[Taxacom] Elimination of paraphyly: sensible or not?

Michael A. Ivie mivie at montana.edu
Thu Feb 8 17:56:36 CST 2018

Hi Stephan,

It seems to me that you have this premise backwards.  Rather than there 
being a cabal of rabid cladists obsessed with eliminating paraphyly, I 
think there is a cabal of rabid revanchists obsessed with hanging on to 
familiar paraphyletic taxa in the face of ever advancing understanding 
of the evolution of life on earth.  In actual practice, most advocates 
of a monophyly standard continue to use and propose taxa that cannot be 
shown to be monophyletic, but if we have evidence, why not use it?

You say "We wish to retain birds and also mammals as useful monophyletic 
taxa, for obvious reasons."  How, if you mean as 
nomenclaturally-recognized taxa at a level equal to reptiles, is this 
obvious, or to be wished for?  We have the words "birds" and "mammals" 
for the folk taxonomy, but why not recognize them for what they really 
are? Subtaxa of Reptiles works fine for me.

As for why look for monophyletic lineages?  Because scientifically, 
doing phylogenetics is INTERESTING.  I myself do mostly alpha taxonomy, 
because I don't have the skill set to be a leading phylogeneticist, but 
I find their results to be very thought provoking, interesting and even 
exciting.  It is not that they get too much funding, it is that 
faunistics and taxonomy get to little.


On 2/8/2018 3:07 PM, Stephen Thorpe wrote:
> Hi all,
> I have been giving some thought to the cladistic obsession of eliminating paraphyly in taxonomic classification. For many taxa (above species), the subtaxa consist of one or more clearly monophyletic groups, plus a possibly paraphyletic residue (i.e. no apomorphies to bind the residue together into a monophylum). So, if we must eliminate paraphyly (or possible paraphyly), the only options are to either: (1) subsume the monophyletic subtaxa into the paraphyletic residue; or (2) break up the paraphyletic residue into monophyletic subtaxa. Effectively the two options may actually be equivalent. An example might help to illustrate my point. Let's take a simplistic view of reptiles as scaly tetrapods, birds as feathery winged bipeds derived from reptiles, and mammals as hairy tetrapods derived from reptiles. So, amniotes (reptiles, birds and mammals) are a monophyletic group, as are birds and also mammals, but not reptiles (reptiles being the "paraphyletic residue"). We wish to retain birds and also mammals as useful monophyletic taxa, for obvious reasons. So, what to do? Luckily, within reptiles there are some monophyletic subgroups of sufficient diversity to be useful, but this might not have been the case if all reptiles were just basically "skinks", with only species or perhaps also generic differences between them. Had this been so, amniotes would have to be taxonomically split between numerous (maybe hundreds) virtually identical taxa of "skinks", plus birds and also mammals as just two taxa at the same level (not necessarily a ranked level, but direct child taxa of amniotes). Would this be a useful classification of amniotes? I suggest that it would be far more useful to recognise a single paraphyletic taxon of reptiles (all the "skinks" in the hypothetical example), plus birds and also mammals (i.e. just 3 direct child taxa of amniotes). I wonder for plants, fungi and also invertebrates, if there might be many taxa analogous to the above hypothetical example, with a paraphyletic residue consisting of hundreds of "skinks", but also with just one or two very distinct and diverse monophyletic subtaxa? If so, would it be sensible to eliminate paraphyly or best just to live with a known paraphyletic residue as a unified subtaxon? Given the amount of limited resources which are being allocated to projects to eliminate paraphyly, to the detriment of alpha taxonomy, it would be nice to think that there was a clearly good reason for the elimination of paraphyly, but I'm not so sure that there is! The usual argument seems to be that you cannot make meaningful predictions from paraphyletic taxa, but how much biology does rely on the making of predictions based on taxon membership, and what proportion of those predictions end up being true anyway? For example, you might predict that a newly discovered braconid is a parasitoid, but a few braconids are phytophagous anyway. So, I guess that the main question that I am posing is whether we think that the benefits of monophyly justify the spending of so much limited resources on the elimination of paraphyly? Perhaps the elimination of paraphyly is being driven instead by economic factors, doing phylogenies being a more cost efficient way for institutional scientists to spend their time on than alpha taxonomy?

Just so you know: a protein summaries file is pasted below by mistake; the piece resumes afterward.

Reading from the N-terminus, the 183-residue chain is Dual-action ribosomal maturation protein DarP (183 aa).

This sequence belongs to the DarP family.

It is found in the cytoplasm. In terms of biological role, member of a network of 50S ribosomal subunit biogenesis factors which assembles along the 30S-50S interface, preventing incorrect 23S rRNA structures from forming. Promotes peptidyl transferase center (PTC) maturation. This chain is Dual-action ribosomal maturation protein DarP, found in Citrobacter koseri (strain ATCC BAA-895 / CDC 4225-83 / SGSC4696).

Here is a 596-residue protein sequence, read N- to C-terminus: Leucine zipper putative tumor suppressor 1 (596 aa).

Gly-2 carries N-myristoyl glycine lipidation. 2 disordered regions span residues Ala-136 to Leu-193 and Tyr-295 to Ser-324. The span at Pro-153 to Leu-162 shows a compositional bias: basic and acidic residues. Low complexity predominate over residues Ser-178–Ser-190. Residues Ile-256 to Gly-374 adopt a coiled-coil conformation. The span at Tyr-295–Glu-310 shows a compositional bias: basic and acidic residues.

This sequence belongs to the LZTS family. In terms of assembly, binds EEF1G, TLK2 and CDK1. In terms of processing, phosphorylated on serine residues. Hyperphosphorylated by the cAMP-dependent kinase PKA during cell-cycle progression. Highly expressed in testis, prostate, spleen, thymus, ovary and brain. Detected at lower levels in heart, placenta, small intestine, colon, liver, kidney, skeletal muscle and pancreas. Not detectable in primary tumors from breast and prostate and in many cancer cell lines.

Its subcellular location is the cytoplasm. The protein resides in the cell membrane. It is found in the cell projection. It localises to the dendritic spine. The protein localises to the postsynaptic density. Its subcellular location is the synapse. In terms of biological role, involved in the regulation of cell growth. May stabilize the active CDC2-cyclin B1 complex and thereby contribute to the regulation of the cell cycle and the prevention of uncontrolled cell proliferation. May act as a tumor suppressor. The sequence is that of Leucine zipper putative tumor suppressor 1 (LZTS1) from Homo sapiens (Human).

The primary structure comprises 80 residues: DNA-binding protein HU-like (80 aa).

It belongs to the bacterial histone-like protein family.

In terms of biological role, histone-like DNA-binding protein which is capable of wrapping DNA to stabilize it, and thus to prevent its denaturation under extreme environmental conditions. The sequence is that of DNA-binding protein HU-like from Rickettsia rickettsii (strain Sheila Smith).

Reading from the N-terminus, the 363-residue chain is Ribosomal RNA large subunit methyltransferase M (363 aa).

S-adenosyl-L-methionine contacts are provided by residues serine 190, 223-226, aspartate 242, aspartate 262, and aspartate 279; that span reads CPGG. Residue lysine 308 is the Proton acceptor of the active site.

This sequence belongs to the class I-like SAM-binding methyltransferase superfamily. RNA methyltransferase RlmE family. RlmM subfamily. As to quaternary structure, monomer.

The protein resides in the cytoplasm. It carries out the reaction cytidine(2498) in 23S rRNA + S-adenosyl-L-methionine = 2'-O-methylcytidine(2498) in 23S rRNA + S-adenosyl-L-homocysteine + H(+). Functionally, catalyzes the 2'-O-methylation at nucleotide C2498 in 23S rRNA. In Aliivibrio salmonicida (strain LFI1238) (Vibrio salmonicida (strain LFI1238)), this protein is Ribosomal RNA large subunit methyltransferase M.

> Stephen
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Michael A. Ivie, Ph.D., F.R.E.S.

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